Back to reality, I'm my own modeler, mapper, scripter, programmer, texture drawer and even audio composer (= Googling for free WAVs) all at once. And not a very good one, except for the programming part maybe. So there is zero surprise in the work being done. Except annoyance about the shortcomings, you know exactly which details have been rushed or skipped.



Script Writers
I underestimated the amount of scripting work that had to be done last half year. With that I mean "programming" the puzzles, triggers and events in your maps. So, what happens if you try to combine the blue key with the red door? T22 is sort of a puzzle game, so there is a lot of scripting. And to make it even more complicated, T22 uses a time schedule. That means certain puzzles or the visual state of a room, may also depend on the day or time. Curtains might be closed during nights, and between 10:00 and 10:30 on day three, something spooky happens on the corridor. Having time dependent scenarios doubles, triples or quadruples the (scripting) work per room

Also testing gets more complicated. You can always try an elevator or monster combat A.I. But puzzles usually require a certain chain of events. Timed events in this case; collect key on day1, do stuff at day2, then item-X appears on day3. And of course, there will be initial bugs somewhere in that chain, so you'll be playing that sequence again. And again. And again. Then it finally fucking works, until you add another side-puzzle that somehow interferes, and disrupts the chain-of-events. Sigh. It’s like Jenga: insert a brick here, another brick falls out on the other side.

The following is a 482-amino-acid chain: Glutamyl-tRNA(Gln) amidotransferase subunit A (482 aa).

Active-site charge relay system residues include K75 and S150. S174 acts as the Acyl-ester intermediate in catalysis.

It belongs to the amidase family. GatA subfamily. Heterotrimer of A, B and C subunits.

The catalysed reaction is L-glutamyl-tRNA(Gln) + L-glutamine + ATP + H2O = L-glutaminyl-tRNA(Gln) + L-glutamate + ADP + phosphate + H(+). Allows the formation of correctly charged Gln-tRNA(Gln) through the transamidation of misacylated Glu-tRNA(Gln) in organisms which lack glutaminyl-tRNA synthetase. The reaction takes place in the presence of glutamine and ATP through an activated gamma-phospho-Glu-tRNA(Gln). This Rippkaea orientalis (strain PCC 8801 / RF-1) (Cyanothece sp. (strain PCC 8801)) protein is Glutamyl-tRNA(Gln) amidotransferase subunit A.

Having good tools softens the pain. First of all, you probably want to write down the events and puzzles first, on paper, on a global level. It always helps, having checklists you can confirm. But... in my experience, a creative process (like making a game) doesn't play well with a planning and systematic approaches. You can't squeeze out good ideas on demand. They just happen (or not, most of the time). So after playing the same room for twenty times, you may suddenly get a bright moment, deciding the room needs a bit more spice of this, or a puzzle like that. And once you've added that spooky event, you may still decide it sucks a day later, scrapping it.
Having a BehaviorTree editor definitely helps making your game "Behave".

Nonetheless, a list can help staying on schedule, and obtain a feeling of progression. Otherwise you would be tweaking and changing the same parts forever, never satisfied. Second, having some programming help-tools is mandatory. You could hard-code everything in Delphi (or C++, or ...) but assuming your Mappers don't know/have Delphi in general, it's more common to provide a scripting language or techniques like "Behavior Trees" in your (Map)Editors. Engine22 offers LUA scripting, which is pretty cool, yet I still made a lot of (syntax) bugs in the small scripts. Far more robust are Behavior Trees, which were added later on. They are fairly simply to make, and the chance of screwing up is much smaller, as you don't have to type any code or whatsoever.